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Did It Happen At All?

The Possible History of the Romanian Revolution

When the human chain of supporters, gathered in Timişoara to protect reformed pastor László Tőkés, grew into a massive crowd of thousands chanting anti-Ceauşescu slogans, not even the protesters believed that one of the most obscure communist dictatorships of the twentieth century was really coming to an end. All the more so because the army and Securitate troops managed to restore order temporarily, leaving several dozen protesters dead. Yet a few days later, on December 22 1989, it really happened: Nicolae Ceauşescu and his wife Elena fled the Bucharest building of the Central Committee of the Romanian Communist Party on board a helicopter.

“God has turned his face toward Romania again”, exclaimed the poet Mircea Dinescu in a live program aired from Studio 4 of the Romanian Television, freshly occupied by the revolutionaries. From that moment on the Romanian revolution, the first in Eastern Europe, was broadcast live on TV. The studio was suddenly thronged with actors and writers, armed workers and military personnel wearing tricolor armbands, priests and politicians, who continually delivered, read out and analyzed the latest news. The viewers were the producers of the programs, while they themselves were the main protagonists of the events out on the streets.

As the news spread, an extraordinary series of solidarity initiatives began throughout Hungary. While the events in Timişoara were still unfolding, aid collected by specialized organizations, taxi drivers, private individuals, political parties and state agencies started flowing towards Romania. Inhabitants of Bucharest, standing in line for bread baked in Hungary, acknowledged how the propaganda machine of the dictatorship had misled them: they had not expected such help. Never before, and never again since then, has there been a period, albeit a very short one, when the two neighbors stood so close to each other.

In a two-part program, OSA Archivum will attempt to retell the possible history of the Romanian revolution with the help of several films. The reception and representation of the revolution in Hungary will be shown through news programs broadcast by the Hungarian Television and amateur movies shot by travelers. Documentary and fiction films by German and Romanian directors will offer a reconstruction of the revolution.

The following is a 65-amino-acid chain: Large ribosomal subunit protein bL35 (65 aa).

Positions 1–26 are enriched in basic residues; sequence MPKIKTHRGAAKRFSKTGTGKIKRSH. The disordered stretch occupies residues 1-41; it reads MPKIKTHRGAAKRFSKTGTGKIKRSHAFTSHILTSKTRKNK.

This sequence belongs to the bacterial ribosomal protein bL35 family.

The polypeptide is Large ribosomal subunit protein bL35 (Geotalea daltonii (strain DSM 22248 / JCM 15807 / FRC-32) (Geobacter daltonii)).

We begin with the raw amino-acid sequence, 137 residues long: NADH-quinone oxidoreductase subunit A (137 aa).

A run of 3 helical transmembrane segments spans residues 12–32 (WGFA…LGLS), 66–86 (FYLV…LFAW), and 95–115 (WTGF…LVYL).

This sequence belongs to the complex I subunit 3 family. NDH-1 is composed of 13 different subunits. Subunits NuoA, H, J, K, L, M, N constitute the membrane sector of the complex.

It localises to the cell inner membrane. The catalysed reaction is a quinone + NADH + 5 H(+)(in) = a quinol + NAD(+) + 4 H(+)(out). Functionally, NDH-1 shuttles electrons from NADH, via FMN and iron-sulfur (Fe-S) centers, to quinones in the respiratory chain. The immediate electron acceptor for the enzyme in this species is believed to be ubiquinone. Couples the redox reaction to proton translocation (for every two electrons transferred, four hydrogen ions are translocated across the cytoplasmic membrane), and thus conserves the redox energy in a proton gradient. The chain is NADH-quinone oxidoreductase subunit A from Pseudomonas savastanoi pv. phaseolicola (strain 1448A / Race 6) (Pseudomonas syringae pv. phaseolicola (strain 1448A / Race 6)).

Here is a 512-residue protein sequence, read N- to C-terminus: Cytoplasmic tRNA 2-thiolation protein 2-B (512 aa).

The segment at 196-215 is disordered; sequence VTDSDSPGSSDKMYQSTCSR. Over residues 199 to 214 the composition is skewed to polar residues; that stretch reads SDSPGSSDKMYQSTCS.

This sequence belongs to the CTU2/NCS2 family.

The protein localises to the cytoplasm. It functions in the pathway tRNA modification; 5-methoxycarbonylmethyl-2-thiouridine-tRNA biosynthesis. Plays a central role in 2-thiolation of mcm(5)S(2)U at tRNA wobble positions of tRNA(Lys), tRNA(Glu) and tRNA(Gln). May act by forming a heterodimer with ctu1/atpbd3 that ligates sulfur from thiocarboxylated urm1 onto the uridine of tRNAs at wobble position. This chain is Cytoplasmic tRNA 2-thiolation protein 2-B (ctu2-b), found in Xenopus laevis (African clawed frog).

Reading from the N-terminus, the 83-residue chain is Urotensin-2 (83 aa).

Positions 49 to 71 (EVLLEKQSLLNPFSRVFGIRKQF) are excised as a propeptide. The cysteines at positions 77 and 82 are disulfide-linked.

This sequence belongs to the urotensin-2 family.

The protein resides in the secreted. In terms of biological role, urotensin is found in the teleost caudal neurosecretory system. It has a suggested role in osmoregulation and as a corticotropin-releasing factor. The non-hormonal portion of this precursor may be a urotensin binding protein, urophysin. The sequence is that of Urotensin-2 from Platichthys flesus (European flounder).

December 17

15:00-20:00 PM
There will be two one-hour film compilations screened continuously in OSA’s gallery:

1. One of them contains on-the-spot news and reports produced by the Hungarian TV (MTV) on the revolution and its Hungarian reception; reports on solidarity initiatives, interviews with politicians and the organizers of aid transports.
MTV, 1989, 63 min, in Hungarian

2. Another one is an amateur road movie shot by composer István Márta and graphic designer Tamás Dózsa about the fate of an aid transport. In the period of December 28-31, 1989, the group carried aid from Vigántpetend to Sf. Gheorghe (Sepsiszentgyörgy), also interviewing various people along the way. Thus we hear about the afterlife of the revolution from soldiers in Cluj (Kolozsvár), actors in Sf. Gheorghe, the chaplain in Ciceu (Csíkcsicsó) and the ethnographer Zoltán Kallós, as well as from a Hungarian traveler, who has been unaccounted for.
Amateur film, 1989, 65 min (world premiere), in Hungarian

At dusk, a collage of Romanian archival and amateur footage and TV programs will be projected on the facade window of OSA. Passers-by will be able to watch this compilation continuously throughout December.

December 18

15:00 PM Videograms of a Revolution
Harun Farocki and Andrei Ujica, 1992, 106 min
In Romanian and English with English subtitles

17:00 PM The Paper Will Be Blue
Radu Muntean, 2006, 95 min
In Romanian with Hungarian subtitles

19:00 PM 12:08 East of Bucharest
Corneliu Porumboiu, 2006, 89 min
In Romanian with Hungarian subtitles

20:30 PM Foreign policy expert and journalist Attila Ara-Kovács talks with writer György Dragomán on the visual representation of the Romanian revolution.

(Read more about the films)

The program was created in cooperation with the Romanian Cultural Institute in Budapest.

OSA Archivum
1051 Budapest
Arany János utca 32.
tel. 327-3250

ADDRESS: 1051 BUDAPEST, ARANY J. U. 32. PHONE: (36 1) 327-3250 FAX: (36 1) 327-3260 EMAIL: INFO@OSAARCHIVUM.ORG ©1995-2022
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